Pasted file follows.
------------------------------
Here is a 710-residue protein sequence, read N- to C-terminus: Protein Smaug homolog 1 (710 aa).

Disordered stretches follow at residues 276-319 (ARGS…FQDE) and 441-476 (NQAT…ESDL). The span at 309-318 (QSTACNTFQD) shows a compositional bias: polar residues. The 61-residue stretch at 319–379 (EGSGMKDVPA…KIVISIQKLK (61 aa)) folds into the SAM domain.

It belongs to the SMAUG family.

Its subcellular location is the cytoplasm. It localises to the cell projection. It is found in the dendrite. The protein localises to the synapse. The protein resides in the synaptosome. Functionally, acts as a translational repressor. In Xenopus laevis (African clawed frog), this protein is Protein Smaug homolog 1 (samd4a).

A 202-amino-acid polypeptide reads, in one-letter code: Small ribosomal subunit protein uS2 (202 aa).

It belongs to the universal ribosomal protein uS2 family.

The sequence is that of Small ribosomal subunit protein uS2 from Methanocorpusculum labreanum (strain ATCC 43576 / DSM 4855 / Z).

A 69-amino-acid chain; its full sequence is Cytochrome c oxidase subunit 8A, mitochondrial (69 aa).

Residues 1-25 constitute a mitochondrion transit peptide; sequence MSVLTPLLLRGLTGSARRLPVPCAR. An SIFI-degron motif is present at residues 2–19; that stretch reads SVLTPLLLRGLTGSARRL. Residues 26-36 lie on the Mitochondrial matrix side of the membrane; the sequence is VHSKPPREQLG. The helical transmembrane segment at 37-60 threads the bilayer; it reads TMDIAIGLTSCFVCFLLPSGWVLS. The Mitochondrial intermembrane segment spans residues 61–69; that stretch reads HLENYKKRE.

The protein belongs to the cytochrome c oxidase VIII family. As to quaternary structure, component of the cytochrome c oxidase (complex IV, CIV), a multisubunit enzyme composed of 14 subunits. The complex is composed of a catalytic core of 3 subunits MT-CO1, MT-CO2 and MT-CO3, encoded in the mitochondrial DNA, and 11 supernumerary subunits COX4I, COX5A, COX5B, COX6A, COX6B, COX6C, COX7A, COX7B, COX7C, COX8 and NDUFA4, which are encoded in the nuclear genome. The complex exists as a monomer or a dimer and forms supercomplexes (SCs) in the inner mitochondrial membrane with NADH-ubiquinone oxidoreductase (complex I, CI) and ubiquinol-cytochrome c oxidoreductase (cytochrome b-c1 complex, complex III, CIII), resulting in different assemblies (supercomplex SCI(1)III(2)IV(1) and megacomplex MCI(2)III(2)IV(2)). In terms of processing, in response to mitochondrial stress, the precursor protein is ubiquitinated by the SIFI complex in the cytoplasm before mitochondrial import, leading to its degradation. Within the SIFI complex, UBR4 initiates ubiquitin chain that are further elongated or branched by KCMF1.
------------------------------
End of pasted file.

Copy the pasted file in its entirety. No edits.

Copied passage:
Here is a 710-residue protein sequence, read N- to C-terminus: Protein Smaug homolog 1 (710 aa).

Disordered stretches follow at residues 276-319 (ARGS…FQDE) and 441-476 (NQAT…ESDL). The span at 309-318 (QSTACNTFQD) shows a compositional bias: polar residues. The 61-residue stretch at 319–379 (EGSGMKDVPA…KIVISIQKLK (61 aa)) folds into the SAM domain.

It belongs to the SMAUG family.

Its subcellular location is the cytoplasm. It localises to the cell projection. It is found in the dendrite. The protein localises to the synapse. The protein resides in the synaptosome. Functionally, acts as a translational repressor. In Xenopus laevis (African clawed frog), this protein is Protein Smaug homolog 1 (samd4a).

A 202-amino-acid polypeptide reads, in one-letter code: Small ribosomal subunit protein uS2 (202 aa).

It belongs to the universal ribosomal protein uS2 family.

The sequence is that of Small ribosomal subunit protein uS2 from Methanocorpusculum labreanum (strain ATCC 43576 / DSM 4855 / Z).

A 69-amino-acid chain; its full sequence is Cytochrome c oxidase subunit 8A, mitochondrial (69 aa).

Residues 1-25 constitute a mitochondrion transit peptide; sequence MSVLTPLLLRGLTGSARRLPVPCAR. An SIFI-degron motif is present at residues 2–19; that stretch reads SVLTPLLLRGLTGSARRL. Residues 26-36 lie on the Mitochondrial matrix side of the membrane; the sequence is VHSKPPREQLG. The helical transmembrane segment at 37-60 threads the bilayer; it reads TMDIAIGLTSCFVCFLLPSGWVLS. The Mitochondrial intermembrane segment spans residues 61–69; that stretch reads HLENYKKRE.

The protein belongs to the cytochrome c oxidase VIII family. As to quaternary structure, component of the cytochrome c oxidase (complex IV, CIV), a multisubunit enzyme composed of 14 subunits. The complex is composed of a catalytic core of 3 subunits MT-CO1, MT-CO2 and MT-CO3, encoded in the mitochondrial DNA, and 11 supernumerary subunits COX4I, COX5A, COX5B, COX6A, COX6B, COX6C, COX7A, COX7B, COX7C, COX8 and NDUFA4, which are encoded in the nuclear genome. The complex exists as a monomer or a dimer and forms supercomplexes (SCs) in the inner mitochondrial membrane with NADH-ubiquinone oxidoreductase (complex I, CI) and ubiquinol-cytochrome c oxidoreductase (cytochrome b-c1 complex, complex III, CIII), resulting in different assemblies (supercomplex SCI(1)III(2)IV(1) and megacomplex MCI(2)III(2)IV(2)). In terms of processing, in response to mitochondrial stress, the precursor protein is ubiquitinated by the SIFI complex in the cytoplasm before mitochondrial import, leading to its degradation. Within the SIFI complex, UBR4 initiates ubiquitin chain that are further elongated or branched by KCMF1.